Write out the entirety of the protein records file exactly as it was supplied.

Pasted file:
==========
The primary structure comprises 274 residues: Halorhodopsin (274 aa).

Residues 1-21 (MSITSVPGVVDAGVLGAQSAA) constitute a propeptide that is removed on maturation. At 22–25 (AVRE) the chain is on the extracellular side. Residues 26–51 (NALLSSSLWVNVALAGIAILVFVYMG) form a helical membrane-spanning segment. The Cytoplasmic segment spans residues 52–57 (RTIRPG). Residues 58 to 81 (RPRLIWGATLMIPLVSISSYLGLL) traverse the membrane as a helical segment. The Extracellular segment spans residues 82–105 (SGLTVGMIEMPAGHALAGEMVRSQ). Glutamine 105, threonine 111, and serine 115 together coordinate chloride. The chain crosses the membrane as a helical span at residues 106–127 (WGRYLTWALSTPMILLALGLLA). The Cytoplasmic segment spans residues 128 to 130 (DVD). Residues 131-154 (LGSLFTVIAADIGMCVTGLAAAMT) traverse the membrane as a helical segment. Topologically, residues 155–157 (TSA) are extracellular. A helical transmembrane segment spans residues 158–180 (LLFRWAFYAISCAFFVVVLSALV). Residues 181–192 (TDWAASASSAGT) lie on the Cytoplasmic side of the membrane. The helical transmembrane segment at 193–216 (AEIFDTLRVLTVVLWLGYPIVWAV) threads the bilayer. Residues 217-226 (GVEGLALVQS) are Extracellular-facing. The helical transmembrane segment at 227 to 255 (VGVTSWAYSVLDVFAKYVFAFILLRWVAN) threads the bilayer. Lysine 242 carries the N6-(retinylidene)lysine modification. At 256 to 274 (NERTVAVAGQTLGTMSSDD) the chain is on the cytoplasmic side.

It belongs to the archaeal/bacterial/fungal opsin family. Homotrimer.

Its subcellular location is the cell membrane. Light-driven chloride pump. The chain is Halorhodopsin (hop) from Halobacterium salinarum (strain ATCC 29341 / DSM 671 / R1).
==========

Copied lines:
The primary structure comprises 274 residues: Halorhodopsin (274 aa).

Residues 1-21 (MSITSVPGVVDAGVLGAQSAA) constitute a propeptide that is removed on maturation. At 22–25 (AVRE) the chain is on the extracellular side. Residues 26–51 (NALLSSSLWVNVALAGIAILVFVYMG) form a helical membrane-spanning segment. The Cytoplasmic segment spans residues 52–57 (RTIRPG). Residues 58 to 81 (RPRLIWGATLMIPLVSISSYLGLL) traverse the membrane as a helical segment. The Extracellular segment spans residues 82–105 (SGLTVGMIEMPAGHALAGEMVRSQ). Glutamine 105, threonine 111, and serine 115 together coordinate chloride. The chain crosses the membrane as a helical span at residues 106–127 (WGRYLTWALSTPMILLALGLLA). The Cytoplasmic segment spans residues 128 to 130 (DVD). Residues 131-154 (LGSLFTVIAADIGMCVTGLAAAMT) traverse the membrane as a helical segment. Topologically, residues 155–157 (TSA) are extracellular. A helical transmembrane segment spans residues 158–180 (LLFRWAFYAISCAFFVVVLSALV). Residues 181–192 (TDWAASASSAGT) lie on the Cytoplasmic side of the membrane. The helical transmembrane segment at 193–216 (AEIFDTLRVLTVVLWLGYPIVWAV) threads the bilayer. Residues 217-226 (GVEGLALVQS) are Extracellular-facing. The helical transmembrane segment at 227 to 255 (VGVTSWAYSVLDVFAKYVFAFILLRWVAN) threads the bilayer. Lysine 242 carries the N6-(retinylidene)lysine modification. At 256 to 274 (NERTVAVAGQTLGTMSSDD) the chain is on the cytoplasmic side.

It belongs to the archaeal/bacterial/fungal opsin family. Homotrimer.

Its subcellular location is the cell membrane. Light-driven chloride pump. The chain is Halorhodopsin (hop) from Halobacterium salinarum (strain ATCC 29341 / DSM 671 / R1).